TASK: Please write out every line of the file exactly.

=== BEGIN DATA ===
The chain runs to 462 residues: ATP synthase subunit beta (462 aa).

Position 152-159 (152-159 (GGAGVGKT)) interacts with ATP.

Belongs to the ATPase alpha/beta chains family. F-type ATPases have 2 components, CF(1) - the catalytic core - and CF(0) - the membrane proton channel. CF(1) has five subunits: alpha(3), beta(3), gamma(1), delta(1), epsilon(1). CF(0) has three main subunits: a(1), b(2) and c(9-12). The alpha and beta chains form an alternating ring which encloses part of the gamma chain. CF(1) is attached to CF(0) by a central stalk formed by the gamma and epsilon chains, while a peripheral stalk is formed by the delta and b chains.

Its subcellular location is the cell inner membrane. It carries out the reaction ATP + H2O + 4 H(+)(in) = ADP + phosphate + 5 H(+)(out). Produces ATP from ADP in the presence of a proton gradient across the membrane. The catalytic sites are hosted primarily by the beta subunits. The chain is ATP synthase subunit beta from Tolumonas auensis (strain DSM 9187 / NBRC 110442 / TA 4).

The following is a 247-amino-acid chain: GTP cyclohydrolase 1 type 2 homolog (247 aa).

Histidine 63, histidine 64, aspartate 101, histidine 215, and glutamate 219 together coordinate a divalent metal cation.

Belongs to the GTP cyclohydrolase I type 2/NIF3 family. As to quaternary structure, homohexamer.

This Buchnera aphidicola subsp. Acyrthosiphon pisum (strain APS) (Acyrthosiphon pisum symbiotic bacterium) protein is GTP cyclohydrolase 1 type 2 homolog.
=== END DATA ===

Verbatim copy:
The chain runs to 462 residues: ATP synthase subunit beta (462 aa).

Position 152-159 (152-159 (GGAGVGKT)) interacts with ATP.

Belongs to the ATPase alpha/beta chains family. F-type ATPases have 2 components, CF(1) - the catalytic core - and CF(0) - the membrane proton channel. CF(1) has five subunits: alpha(3), beta(3), gamma(1), delta(1), epsilon(1). CF(0) has three main subunits: a(1), b(2) and c(9-12). The alpha and beta chains form an alternating ring which encloses part of the gamma chain. CF(1) is attached to CF(0) by a central stalk formed by the gamma and epsilon chains, while a peripheral stalk is formed by the delta and b chains.

Its subcellular location is the cell inner membrane. It carries out the reaction ATP + H2O + 4 H(+)(in) = ADP + phosphate + 5 H(+)(out). Produces ATP from ADP in the presence of a proton gradient across the membrane. The catalytic sites are hosted primarily by the beta subunits. The chain is ATP synthase subunit beta from Tolumonas auensis (strain DSM 9187 / NBRC 110442 / TA 4).

The following is a 247-amino-acid chain: GTP cyclohydrolase 1 type 2 homolog (247 aa).

Histidine 63, histidine 64, aspartate 101, histidine 215, and glutamate 219 together coordinate a divalent metal cation.

Belongs to the GTP cyclohydrolase I type 2/NIF3 family. As to quaternary structure, homohexamer.

This Buchnera aphidicola subsp. Acyrthosiphon pisum (strain APS) (Acyrthosiphon pisum symbiotic bacterium) protein is GTP cyclohydrolase 1 type 2 homolog.